THanks, guys -- keep it coming. I seem to be fascinated with Raymonda right now and would love to hear about great performances anyone has seen.

It would also be great to hear of videos/dvds of real contenders. Is there a great version available? More than one? of the whole ballet, or of "Raymonda Pas de Dix"?

And has anyone one this board DANCED it? (GINA NESS, how about you?) What's it like to do it? I love the fusion of character movement and advanced classicism.......

#5 atm711

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Posted 06 July 2005 - 10:04 AM

In the 'eat-your-heart-out-category' if you did not see them---there are just 2 for me---Danilova and Ananiashvilli.

#6 Mireille

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Posted 07 July 2005 - 08:52 AM

Paul, I believe that the video mentioned by Carbro also features the pas de dix with Kolpakova, and at the beginning of the variation, one of the dancers forgets to allongé his arms in third. I have not seen it on other videos. It's called "Russian Ballet, a Glorious Tradition" (3 vol.) and it might be on vol. 3.

#7 carbro

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Posted 07 July 2005 - 12:35 PM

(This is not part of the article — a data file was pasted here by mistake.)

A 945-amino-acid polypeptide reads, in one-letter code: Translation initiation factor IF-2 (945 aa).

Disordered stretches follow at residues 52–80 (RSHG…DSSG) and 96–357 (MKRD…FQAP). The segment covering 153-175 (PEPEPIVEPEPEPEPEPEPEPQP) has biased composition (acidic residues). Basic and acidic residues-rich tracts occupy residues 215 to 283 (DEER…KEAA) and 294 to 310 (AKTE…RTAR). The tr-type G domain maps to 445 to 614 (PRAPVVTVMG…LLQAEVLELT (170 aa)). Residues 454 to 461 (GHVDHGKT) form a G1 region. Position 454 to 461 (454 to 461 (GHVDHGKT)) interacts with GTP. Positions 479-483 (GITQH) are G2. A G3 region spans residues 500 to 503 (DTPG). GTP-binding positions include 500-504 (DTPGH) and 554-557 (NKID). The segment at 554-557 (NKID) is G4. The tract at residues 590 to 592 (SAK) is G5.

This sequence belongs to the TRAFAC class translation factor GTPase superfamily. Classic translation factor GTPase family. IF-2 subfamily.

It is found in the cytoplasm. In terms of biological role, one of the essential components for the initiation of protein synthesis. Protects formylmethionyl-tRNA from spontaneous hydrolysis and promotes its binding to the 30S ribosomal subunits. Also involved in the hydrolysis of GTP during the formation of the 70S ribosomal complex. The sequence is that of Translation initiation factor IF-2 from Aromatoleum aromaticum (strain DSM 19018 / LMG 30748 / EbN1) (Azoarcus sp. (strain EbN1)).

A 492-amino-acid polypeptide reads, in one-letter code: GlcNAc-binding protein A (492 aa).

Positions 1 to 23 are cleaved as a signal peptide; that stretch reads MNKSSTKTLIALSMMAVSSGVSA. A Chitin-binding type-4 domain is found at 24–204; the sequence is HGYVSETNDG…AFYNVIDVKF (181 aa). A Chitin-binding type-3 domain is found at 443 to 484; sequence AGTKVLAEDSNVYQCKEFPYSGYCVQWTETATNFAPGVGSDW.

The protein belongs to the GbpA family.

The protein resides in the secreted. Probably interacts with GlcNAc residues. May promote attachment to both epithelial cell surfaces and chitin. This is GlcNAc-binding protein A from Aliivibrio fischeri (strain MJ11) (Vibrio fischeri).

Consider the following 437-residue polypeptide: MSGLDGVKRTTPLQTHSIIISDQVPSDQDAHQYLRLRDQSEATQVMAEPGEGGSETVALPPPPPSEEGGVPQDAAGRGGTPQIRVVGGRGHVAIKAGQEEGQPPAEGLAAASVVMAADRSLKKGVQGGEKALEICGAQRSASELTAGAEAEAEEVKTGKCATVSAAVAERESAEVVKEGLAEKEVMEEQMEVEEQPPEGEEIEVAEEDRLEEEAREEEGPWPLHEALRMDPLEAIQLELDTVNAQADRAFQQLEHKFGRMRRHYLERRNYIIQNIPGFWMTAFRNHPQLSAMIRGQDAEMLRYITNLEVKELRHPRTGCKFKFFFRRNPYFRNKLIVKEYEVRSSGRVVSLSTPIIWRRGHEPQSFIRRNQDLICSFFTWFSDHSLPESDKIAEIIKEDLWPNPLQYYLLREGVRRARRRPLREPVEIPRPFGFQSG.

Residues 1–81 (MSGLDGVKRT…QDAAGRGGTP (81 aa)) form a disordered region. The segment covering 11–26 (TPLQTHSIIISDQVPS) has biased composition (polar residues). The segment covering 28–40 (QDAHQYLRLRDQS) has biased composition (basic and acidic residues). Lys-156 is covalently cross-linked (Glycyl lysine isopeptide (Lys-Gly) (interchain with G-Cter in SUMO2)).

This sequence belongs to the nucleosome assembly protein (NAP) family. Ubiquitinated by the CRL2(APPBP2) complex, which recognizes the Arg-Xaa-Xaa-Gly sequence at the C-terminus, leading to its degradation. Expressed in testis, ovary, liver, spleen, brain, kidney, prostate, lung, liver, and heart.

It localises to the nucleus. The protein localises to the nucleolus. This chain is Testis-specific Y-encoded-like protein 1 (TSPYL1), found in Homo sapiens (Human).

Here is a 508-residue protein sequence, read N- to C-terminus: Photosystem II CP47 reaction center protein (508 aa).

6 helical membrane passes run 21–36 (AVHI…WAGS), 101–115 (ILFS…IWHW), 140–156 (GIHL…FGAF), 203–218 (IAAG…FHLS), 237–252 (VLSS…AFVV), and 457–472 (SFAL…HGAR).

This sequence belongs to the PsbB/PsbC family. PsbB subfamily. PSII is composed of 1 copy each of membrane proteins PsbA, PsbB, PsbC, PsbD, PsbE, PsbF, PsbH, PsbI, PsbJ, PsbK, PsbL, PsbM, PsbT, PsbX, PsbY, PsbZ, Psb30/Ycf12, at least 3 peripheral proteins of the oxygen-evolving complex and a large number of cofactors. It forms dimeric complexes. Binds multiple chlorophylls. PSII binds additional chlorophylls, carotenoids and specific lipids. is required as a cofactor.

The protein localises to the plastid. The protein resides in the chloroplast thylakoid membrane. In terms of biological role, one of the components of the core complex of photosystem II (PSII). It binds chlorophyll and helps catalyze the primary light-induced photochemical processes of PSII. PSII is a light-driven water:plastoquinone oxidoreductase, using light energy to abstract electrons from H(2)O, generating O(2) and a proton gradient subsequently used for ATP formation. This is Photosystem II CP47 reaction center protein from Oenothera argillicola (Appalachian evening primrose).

Actually, Mireille, the video I saw was the complete ballet. It was available only briefly in the US at the dawn of the video era. Its owner made me swear to protect his/her identity. :wink:

#8 Paul Parish

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Posted 07 July 2005 - 06:13 PM

atm, you've really got me this time -- it DOES make me ache to think of seeing Danilova in that role..... Ananiashvili as well.

Curious, you remind me that when I saw Ananiashvili in the ABT Swan Lake a couple of years ago, her Odile reminded me of how Danilova might have done it -- she looked down her nose(!), she kept looking around as if thinking "who ARE these people? Am I in Zagreb?" She didn't overdo it, but it was unmisunderstandable -- one of the most interesting characterizations I've ever seen.